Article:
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The ash plume from the world most unpronounceable active volcano, now aptly named E-15 for the first letter and the 15 that follow it, has put a damper on the large crowds expected for the Nice, France debut of the new documentary “Chasing Zero: Winning the War on Healthcare Harm.” According to the WSJ Health Blog, the once expected group of 3,000 is now expected to only reach about 500 and the star of the show, Dennis Quaid, who was expected to speak live at the debut, will now be on a satellite feed from Santa Monica.

The hour long documentary addresses one of the most serious and frightening issues facing the health care system, preventable medical errors. With an estimated 100,000 deaths attributed to medical errors each year, it’s about time for a documentary like this.

The film stars actor Dennis Quaid, whose newborn twins were accidentally given a 10,000 unit dose of the blood thinner heparin, rather than the normal 10 unit dose recommended for newborns. Thankfully the Quaid twins survived the life threatening ordeal but thousands of others have not been as fortunate.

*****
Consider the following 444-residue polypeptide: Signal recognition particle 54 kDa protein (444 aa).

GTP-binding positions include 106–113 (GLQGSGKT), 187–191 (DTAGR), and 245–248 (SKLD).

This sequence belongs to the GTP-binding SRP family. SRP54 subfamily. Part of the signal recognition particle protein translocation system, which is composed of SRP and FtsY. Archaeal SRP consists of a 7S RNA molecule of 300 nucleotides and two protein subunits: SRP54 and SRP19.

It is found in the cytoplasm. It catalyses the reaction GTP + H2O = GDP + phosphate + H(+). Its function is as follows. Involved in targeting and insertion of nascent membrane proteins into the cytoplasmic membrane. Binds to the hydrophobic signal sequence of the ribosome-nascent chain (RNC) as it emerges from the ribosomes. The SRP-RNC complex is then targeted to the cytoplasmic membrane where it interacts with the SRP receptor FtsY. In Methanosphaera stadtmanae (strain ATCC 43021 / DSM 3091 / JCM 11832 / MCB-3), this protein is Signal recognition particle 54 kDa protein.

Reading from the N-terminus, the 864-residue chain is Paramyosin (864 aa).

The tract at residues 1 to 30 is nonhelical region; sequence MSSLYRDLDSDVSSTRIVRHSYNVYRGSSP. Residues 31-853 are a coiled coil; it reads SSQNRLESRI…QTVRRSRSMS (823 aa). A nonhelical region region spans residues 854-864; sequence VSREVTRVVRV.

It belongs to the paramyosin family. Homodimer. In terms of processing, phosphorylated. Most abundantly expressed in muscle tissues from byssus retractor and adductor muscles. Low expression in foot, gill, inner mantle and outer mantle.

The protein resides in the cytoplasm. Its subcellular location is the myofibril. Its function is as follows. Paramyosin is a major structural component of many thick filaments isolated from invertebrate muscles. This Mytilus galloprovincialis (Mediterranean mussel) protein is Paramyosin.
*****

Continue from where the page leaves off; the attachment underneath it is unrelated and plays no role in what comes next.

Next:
The documentary will air on the Discovery Channel this Saturday and is available online here. Thousands of copies will also be distrusted to hospitals throughout the nation in hopes of spurring awareness and adoption of safer practices.

I hope everyone has the opportunity to see this powerful and moving film. The general public has no idea how serious this issue is or how often these types of errors occur, but films like Chasing Zero are doing their part to change that.

In the words of Charles Denham, the physician and patient safety expert who oversaw the production of Chasing Zero, “Zero is the number, and now is the time.”




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